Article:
HARARE (Reuters) - Zimbabwe’s President Emmerson Mnangagwa queued with punters to buy fried chicken this weekend, state media reported on Monday, setting out the former security chief’s ‘everyman’ credentials a month ahead of an election.
In scenes unthinkable last year under former leader Robert Mugabe, Mnangagwa’s convoy made an unscheduled stop on Sunday at a fast food outlet in the small town of Chegutu, 100 kilometres (62 miles) west of the capital Harare.
“He ordered a two-piecer and a minute maid (juice), paid $3.75 with $20 and told me to keep the change,” said Isabel Mtongerwa, the cashier who served Mnangagwa.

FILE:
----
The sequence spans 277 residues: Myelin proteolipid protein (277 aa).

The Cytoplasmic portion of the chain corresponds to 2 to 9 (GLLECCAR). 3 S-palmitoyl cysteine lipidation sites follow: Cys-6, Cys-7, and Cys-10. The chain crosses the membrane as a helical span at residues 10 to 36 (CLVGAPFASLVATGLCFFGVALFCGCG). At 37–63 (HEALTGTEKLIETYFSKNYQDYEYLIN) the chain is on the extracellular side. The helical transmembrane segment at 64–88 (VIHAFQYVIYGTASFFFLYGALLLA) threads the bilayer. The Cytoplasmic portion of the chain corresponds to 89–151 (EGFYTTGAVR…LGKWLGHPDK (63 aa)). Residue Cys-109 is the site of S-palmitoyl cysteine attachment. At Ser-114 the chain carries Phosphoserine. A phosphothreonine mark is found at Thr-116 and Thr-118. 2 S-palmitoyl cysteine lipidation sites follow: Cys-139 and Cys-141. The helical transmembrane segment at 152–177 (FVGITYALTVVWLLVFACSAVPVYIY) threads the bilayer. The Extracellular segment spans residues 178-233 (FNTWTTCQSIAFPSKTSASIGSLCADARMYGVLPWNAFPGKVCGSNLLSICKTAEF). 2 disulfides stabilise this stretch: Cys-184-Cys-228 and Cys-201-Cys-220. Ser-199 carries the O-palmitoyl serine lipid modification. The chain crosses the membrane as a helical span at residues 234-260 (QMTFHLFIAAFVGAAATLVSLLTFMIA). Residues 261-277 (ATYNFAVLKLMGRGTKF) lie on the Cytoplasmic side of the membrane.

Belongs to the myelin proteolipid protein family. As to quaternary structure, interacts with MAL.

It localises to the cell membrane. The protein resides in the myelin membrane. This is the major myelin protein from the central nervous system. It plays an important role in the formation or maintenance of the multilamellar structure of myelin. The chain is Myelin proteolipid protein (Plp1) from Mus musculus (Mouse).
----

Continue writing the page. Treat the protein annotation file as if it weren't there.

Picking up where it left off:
“He is very welcoming and makes you feel comfortable in his presence.”
Mnangagwa is working hard to shed his image as Mugabe’s enforcer, engaging the public on social media platforms like Facebook and Twitter, something Mugabe frowned upon.
Prior to coming to power last November when Mugabe was forced to resign following a de facto military coup, Mnangagwa was secretive and insular, preferring to operate under the radar, and was known by the monicker ‘Ngwena’, a Shona word which means ‘Crocodile’.
Twenty three candidates have registered to contest the presidential election on July 30 but Mnangagwa and 40-year-old Nelson Chamisa, the leader of the opposition Movement for Democratic Change, are the main contenders.
Reporting by MacDonald Dzirutwe; Editing by Joe Brock and Susan Fenton